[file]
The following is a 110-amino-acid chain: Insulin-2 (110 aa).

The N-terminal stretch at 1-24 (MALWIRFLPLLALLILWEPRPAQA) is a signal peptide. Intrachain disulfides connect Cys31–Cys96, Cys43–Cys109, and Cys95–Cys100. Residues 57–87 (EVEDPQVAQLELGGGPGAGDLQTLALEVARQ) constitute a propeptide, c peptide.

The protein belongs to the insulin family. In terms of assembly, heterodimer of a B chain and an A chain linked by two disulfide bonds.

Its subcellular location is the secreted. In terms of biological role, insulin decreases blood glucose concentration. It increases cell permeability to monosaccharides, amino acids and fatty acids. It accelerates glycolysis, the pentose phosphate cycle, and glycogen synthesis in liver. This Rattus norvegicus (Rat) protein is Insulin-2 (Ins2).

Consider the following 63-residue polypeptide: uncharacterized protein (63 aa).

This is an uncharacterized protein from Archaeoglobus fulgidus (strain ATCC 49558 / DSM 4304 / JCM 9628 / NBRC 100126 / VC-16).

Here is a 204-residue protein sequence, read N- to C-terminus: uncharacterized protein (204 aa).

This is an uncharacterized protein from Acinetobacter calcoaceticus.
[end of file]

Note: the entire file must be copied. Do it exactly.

The following is a 110-amino-acid chain: Insulin-2 (110 aa).

The N-terminal stretch at 1-24 (MALWIRFLPLLALLILWEPRPAQA) is a signal peptide. Intrachain disulfides connect Cys31–Cys96, Cys43–Cys109, and Cys95–Cys100. Residues 57–87 (EVEDPQVAQLELGGGPGAGDLQTLALEVARQ) constitute a propeptide, c peptide.

The protein belongs to the insulin family. In terms of assembly, heterodimer of a B chain and an A chain linked by two disulfide bonds.

Its subcellular location is the secreted. In terms of biological role, insulin decreases blood glucose concentration. It increases cell permeability to monosaccharides, amino acids and fatty acids. It accelerates glycolysis, the pentose phosphate cycle, and glycogen synthesis in liver. This Rattus norvegicus (Rat) protein is Insulin-2 (Ins2).

Consider the following 63-residue polypeptide: uncharacterized protein (63 aa).

This is an uncharacterized protein from Archaeoglobus fulgidus (strain ATCC 49558 / DSM 4304 / JCM 9628 / NBRC 100126 / VC-16).

Here is a 204-residue protein sequence, read N- to C-terminus: uncharacterized protein (204 aa).

This is an uncharacterized protein from Acinetobacter calcoaceticus.